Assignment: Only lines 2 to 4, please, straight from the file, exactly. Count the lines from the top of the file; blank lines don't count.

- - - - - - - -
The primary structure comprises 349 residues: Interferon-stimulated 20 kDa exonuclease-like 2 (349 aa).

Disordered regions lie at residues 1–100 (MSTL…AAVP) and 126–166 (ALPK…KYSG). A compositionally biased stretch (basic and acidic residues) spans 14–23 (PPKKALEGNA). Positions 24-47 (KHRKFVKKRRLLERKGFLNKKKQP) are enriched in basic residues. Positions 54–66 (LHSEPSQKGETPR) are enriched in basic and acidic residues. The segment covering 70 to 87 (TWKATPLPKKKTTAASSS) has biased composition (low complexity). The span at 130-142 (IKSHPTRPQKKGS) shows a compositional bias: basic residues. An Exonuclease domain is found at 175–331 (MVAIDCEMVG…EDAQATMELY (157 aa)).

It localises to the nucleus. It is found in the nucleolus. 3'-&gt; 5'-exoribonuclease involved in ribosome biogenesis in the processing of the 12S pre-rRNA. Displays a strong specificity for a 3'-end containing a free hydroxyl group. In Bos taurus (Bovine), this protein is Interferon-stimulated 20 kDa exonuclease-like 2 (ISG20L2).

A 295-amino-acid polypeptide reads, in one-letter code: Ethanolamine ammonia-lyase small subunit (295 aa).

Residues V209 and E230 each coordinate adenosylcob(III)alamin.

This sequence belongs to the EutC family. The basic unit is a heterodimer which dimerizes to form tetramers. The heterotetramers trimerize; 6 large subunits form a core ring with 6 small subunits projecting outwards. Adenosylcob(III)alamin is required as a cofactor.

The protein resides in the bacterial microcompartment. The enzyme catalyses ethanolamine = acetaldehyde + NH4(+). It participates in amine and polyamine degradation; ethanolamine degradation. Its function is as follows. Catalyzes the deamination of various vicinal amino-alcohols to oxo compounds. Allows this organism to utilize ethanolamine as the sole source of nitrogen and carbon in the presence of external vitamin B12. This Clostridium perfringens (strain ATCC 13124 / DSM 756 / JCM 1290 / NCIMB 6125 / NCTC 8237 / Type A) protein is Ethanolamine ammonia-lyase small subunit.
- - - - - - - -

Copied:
Disordered regions lie at residues 1–100 (MSTL…AAVP) and 126–166 (ALPK…KYSG). A compositionally biased stretch (basic and acidic residues) spans 14–23 (PPKKALEGNA). Positions 24-47 (KHRKFVKKRRLLERKGFLNKKKQP) are enriched in basic residues. Positions 54–66 (LHSEPSQKGETPR) are enriched in basic and acidic residues. The segment covering 70 to 87 (TWKATPLPKKKTTAASSS) has biased composition (low complexity). The span at 130-142 (IKSHPTRPQKKGS) shows a compositional bias: basic residues. An Exonuclease domain is found at 175–331 (MVAIDCEMVG…EDAQATMELY (157 aa)).

It localises to the nucleus. It is found in the nucleolus. 3'-&gt; 5'-exoribonuclease involved in ribosome biogenesis in the processing of the 12S pre-rRNA. Displays a strong specificity for a 3'-end containing a free hydroxyl group. In Bos taurus (Bovine), this protein is Interferon-stimulated 20 kDa exonuclease-like 2 (ISG20L2).

A 295-amino-acid polypeptide reads, in one-letter code: Ethanolamine ammonia-lyase small subunit (295 aa).